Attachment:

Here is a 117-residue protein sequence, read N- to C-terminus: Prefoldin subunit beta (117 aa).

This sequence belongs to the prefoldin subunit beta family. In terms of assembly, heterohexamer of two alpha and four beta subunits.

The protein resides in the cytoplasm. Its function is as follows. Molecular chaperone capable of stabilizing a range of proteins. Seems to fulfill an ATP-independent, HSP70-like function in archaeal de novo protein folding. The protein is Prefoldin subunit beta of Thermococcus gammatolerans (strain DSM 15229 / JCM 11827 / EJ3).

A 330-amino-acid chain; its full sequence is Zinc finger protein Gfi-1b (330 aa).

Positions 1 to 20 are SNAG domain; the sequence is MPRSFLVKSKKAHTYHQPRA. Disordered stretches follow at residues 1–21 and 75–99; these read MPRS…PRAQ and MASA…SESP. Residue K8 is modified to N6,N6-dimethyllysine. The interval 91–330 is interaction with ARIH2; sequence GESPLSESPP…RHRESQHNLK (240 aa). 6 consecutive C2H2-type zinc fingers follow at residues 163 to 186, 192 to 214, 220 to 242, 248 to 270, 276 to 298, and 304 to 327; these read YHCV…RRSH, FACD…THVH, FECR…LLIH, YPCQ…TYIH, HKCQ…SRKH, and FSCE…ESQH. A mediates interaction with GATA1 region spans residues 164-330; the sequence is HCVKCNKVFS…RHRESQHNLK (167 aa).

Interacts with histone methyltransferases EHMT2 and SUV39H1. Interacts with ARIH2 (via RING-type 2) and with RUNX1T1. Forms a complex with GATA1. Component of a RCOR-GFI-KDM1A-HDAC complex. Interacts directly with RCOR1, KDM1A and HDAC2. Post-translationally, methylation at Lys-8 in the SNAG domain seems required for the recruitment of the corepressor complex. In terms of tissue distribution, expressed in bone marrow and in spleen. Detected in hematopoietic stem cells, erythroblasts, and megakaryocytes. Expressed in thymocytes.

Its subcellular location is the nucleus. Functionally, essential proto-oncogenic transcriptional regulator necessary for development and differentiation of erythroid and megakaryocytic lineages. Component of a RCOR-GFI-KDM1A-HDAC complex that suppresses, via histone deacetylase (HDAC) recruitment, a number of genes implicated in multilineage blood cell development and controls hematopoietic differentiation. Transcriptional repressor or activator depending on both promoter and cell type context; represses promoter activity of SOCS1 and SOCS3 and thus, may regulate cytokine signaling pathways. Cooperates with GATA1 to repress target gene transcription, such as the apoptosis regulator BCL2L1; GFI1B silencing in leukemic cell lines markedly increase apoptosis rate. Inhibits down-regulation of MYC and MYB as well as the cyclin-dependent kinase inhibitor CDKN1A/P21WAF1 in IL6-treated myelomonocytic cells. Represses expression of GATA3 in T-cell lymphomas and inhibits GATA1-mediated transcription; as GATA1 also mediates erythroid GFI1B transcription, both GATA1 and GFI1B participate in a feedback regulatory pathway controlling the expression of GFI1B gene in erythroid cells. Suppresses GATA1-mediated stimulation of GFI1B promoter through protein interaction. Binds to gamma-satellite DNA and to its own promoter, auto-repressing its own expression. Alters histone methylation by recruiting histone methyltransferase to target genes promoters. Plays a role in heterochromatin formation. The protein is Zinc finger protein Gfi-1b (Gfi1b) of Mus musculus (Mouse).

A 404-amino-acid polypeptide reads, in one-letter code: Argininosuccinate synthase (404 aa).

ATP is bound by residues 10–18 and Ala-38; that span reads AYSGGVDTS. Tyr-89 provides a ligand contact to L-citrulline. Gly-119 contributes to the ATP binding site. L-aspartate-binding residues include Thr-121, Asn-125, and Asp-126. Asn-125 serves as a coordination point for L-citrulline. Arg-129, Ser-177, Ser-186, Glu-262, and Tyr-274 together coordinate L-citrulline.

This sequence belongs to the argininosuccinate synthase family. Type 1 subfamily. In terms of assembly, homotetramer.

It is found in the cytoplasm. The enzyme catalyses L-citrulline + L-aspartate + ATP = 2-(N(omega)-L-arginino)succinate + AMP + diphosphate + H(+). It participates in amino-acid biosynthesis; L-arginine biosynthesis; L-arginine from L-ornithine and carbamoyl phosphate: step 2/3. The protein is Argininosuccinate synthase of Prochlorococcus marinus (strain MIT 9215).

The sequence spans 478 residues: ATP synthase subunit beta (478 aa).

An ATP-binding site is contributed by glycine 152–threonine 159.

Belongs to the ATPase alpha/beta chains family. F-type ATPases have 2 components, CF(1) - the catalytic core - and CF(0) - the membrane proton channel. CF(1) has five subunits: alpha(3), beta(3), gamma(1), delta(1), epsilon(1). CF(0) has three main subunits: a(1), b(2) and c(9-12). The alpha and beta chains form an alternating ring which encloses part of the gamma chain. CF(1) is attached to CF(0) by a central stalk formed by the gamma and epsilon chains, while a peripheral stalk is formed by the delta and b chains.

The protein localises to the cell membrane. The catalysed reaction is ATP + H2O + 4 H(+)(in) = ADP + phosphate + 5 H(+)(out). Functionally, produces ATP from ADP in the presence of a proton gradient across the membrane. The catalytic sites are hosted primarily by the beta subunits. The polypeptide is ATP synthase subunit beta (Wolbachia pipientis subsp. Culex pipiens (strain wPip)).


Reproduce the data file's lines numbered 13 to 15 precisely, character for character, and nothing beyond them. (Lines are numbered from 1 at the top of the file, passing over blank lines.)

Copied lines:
An ATP-binding site is contributed by glycine 152–threonine 159.

Belongs to the ATPase alpha/beta chains family. F-type ATPases have 2 components, CF(1) - the catalytic core - and CF(0) - the membrane proton channel. CF(1) has five subunits: alpha(3), beta(3), gamma(1), delta(1), epsilon(1). CF(0) has three main subunits: a(1), b(2) and c(9-12). The alpha and beta chains form an alternating ring which encloses part of the gamma chain. CF(1) is attached to CF(0) by a central stalk formed by the gamma and epsilon chains, while a peripheral stalk is formed by the delta and b chains.

The protein localises to the cell membrane. The catalysed reaction is ATP + H2O + 4 H(+)(in) = ADP + phosphate + 5 H(+)(out). Functionally, produces ATP from ADP in the presence of a proton gradient across the membrane. The catalytic sites are hosted primarily by the beta subunits. The polypeptide is ATP synthase subunit beta (Wolbachia pipientis subsp. Culex pipiens (strain wPip)).